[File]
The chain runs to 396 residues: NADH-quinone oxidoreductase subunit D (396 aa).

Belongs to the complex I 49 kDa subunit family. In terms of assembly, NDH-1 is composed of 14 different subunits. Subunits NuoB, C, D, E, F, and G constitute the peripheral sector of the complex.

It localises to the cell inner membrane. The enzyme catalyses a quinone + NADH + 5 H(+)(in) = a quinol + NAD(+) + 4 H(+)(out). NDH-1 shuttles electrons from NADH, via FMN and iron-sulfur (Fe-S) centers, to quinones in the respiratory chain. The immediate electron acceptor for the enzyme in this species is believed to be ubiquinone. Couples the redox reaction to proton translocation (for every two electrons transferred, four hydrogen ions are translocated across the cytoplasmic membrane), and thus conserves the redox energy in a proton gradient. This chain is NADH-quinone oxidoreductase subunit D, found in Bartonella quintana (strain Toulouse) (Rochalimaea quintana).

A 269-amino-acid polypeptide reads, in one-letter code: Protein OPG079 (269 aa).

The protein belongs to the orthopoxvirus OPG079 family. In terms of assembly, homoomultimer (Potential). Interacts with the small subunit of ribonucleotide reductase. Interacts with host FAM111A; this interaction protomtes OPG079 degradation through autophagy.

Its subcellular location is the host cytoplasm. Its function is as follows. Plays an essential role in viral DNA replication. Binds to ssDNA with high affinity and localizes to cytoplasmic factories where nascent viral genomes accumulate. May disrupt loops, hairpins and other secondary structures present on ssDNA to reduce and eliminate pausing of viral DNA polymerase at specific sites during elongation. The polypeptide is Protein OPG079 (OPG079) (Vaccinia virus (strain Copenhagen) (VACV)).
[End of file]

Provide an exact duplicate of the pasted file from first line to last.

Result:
The chain runs to 396 residues: NADH-quinone oxidoreductase subunit D (396 aa).

Belongs to the complex I 49 kDa subunit family. In terms of assembly, NDH-1 is composed of 14 different subunits. Subunits NuoB, C, D, E, F, and G constitute the peripheral sector of the complex.

It localises to the cell inner membrane. The enzyme catalyses a quinone + NADH + 5 H(+)(in) = a quinol + NAD(+) + 4 H(+)(out). NDH-1 shuttles electrons from NADH, via FMN and iron-sulfur (Fe-S) centers, to quinones in the respiratory chain. The immediate electron acceptor for the enzyme in this species is believed to be ubiquinone. Couples the redox reaction to proton translocation (for every two electrons transferred, four hydrogen ions are translocated across the cytoplasmic membrane), and thus conserves the redox energy in a proton gradient. This chain is NADH-quinone oxidoreductase subunit D, found in Bartonella quintana (strain Toulouse) (Rochalimaea quintana).

A 269-amino-acid polypeptide reads, in one-letter code: Protein OPG079 (269 aa).

The protein belongs to the orthopoxvirus OPG079 family. In terms of assembly, homoomultimer (Potential). Interacts with the small subunit of ribonucleotide reductase. Interacts with host FAM111A; this interaction protomtes OPG079 degradation through autophagy.

Its subcellular location is the host cytoplasm. Its function is as follows. Plays an essential role in viral DNA replication. Binds to ssDNA with high affinity and localizes to cytoplasmic factories where nascent viral genomes accumulate. May disrupt loops, hairpins and other secondary structures present on ssDNA to reduce and eliminate pausing of viral DNA polymerase at specific sites during elongation. The polypeptide is Protein OPG079 (OPG079) (Vaccinia virus (strain Copenhagen) (VACV)).